The Mating Game
Autumn has arrived - along with the start of the noisy impala rut (breeding season). The males are now staking out their territories and fighting amongst dominant males is starting to take place - to hold onto those territories and the resident females. It seems, with the submitted photos by residents that it is not only this species with procreation on their minds.

millipede tortoise
Mating Millipedes - Don Priest, RV165
A large female tortoise pursued by 2 smaller males
Don Priest, RV165

moth moth moth
Mating Emperor Moths - Richard Braun, RV255

bushbabies chinspot
Although not mating - these 2 bushbabies got no sleep last week as they were fully occupied watching the antics of the squirrels with a female in oestrus being chased up and down the trees by two ardent males!
Sarah Solomon, RV254
Again not technically mating - but breeding!
A female Chinspot Batis on the nest.
Sarah Solomon, RV254

The RV April River Braai
braai braai braai

Another excellent river braai - where a good time was had by all. Many thanks to Byron, Roz and the team for a job well done!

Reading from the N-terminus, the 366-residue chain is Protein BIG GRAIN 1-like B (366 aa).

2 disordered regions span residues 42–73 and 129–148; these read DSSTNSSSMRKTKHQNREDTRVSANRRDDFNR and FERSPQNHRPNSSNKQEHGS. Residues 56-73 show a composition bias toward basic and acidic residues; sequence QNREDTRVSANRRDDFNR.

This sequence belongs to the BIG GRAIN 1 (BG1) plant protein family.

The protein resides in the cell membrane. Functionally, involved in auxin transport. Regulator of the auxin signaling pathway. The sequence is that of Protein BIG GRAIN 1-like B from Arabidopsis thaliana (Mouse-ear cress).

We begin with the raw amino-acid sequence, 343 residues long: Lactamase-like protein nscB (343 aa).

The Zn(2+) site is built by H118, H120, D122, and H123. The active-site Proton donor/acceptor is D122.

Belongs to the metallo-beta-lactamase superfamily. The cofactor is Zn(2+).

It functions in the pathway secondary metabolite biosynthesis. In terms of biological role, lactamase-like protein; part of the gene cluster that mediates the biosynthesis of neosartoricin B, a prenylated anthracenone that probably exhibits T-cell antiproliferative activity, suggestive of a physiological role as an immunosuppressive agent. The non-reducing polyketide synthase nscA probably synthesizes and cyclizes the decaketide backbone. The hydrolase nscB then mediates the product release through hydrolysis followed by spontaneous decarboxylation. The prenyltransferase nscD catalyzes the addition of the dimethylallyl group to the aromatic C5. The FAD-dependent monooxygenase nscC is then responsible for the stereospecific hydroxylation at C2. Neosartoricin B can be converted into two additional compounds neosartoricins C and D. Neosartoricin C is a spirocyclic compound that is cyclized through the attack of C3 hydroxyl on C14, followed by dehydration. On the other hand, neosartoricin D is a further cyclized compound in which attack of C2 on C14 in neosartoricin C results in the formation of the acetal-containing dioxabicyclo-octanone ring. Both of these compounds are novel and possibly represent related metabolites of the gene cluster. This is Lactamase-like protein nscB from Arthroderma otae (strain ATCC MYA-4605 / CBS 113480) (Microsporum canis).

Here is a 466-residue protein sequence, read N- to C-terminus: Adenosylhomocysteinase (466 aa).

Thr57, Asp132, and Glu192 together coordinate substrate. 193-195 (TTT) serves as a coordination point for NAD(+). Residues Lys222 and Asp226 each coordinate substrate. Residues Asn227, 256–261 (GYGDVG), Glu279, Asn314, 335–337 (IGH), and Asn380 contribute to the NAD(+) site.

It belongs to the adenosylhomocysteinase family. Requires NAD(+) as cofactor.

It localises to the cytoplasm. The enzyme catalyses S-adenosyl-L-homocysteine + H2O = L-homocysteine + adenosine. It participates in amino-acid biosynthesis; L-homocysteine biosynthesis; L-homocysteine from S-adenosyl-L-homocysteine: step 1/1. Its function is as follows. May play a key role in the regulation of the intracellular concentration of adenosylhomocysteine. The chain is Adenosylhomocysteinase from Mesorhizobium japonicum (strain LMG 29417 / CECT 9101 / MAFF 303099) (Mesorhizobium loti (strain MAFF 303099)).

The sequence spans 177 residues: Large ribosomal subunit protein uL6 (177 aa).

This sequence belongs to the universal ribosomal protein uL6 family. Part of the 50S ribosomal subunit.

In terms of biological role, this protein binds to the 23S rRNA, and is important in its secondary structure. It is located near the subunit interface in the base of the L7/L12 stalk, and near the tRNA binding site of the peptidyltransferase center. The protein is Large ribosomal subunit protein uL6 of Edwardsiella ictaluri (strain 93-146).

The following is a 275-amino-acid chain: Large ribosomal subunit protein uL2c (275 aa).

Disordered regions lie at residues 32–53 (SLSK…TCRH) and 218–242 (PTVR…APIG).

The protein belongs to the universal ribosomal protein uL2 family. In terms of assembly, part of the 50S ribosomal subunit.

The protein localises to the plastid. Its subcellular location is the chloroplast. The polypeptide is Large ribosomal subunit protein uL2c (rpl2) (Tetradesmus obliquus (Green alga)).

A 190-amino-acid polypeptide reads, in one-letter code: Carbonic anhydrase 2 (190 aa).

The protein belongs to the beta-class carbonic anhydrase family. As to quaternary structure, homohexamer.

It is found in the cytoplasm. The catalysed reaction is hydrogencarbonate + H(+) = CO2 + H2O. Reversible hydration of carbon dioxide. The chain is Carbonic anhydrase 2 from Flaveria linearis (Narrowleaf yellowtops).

Interesting Sightings on the Estate
A walk along the Sandspruit in mid-March.
We took a walk along the Sandspruit River in the eastern extremity of Raptor's View - the photos of our sightings are courtesy of our son-in-law Jason Ma.
Dave & Hilna Berry, RV65
terrapin millipede golden orb
Terrapin catching minnows
Golden Orb Spider
Catfish Catfish close-up
Catfish close-up

Wild Cats
In the early evening in mid December we saw what we were convinced was an African Wild Cat; we saw it again a few weeks later and then it was conspicuous by its absence until late February when it reappeared. This time the camera was on hand to capture the evidence.
Steve & Julie Benbow, RV266

wild cat wild cat

Photo Gallery
Golden Orb fungus
Golden Orb - Simone Braun, RV255
Fungus - Don Priest, RV165

cuckoo shrike bush shrike
Female Black Cuckoo Shrike
Derek Solomon, RV254
Orange-breasted Bush Shrike - Derek Solomon, RV254

cricket Spotted Joker
King Cricket - Simone Braun, RV255
Spotted Joker - Derek Solomon, RV254

mongoose plover
Dwarf Mongoose at play - Derek Solomon, RV254

Three-banded Plover at Osprey Dam
Derek Solomon, RV254

A Final Word - It's all about the bulls... (from the office)

Sometimes, I have to admit that I must have one of the best jobs in town... when Byron can see I'm going stir-crazy in the office he'll take me along when he is checking the fenceline, monitoring the bush clearing progress or just on a "rond loop". To that end, I now keep a pair of flip-flops stashed in the cupboard so that at a moment's notice it is off with the heels and on with the flatties. Last week "a woman's opinion" was called for and I went to inspect the river braai site.

In that short half hour drive we had lovely views of nyala, kudu and waterbuck bulls.
Roz Saverton, RVHOA office
nyala kudu waterbuck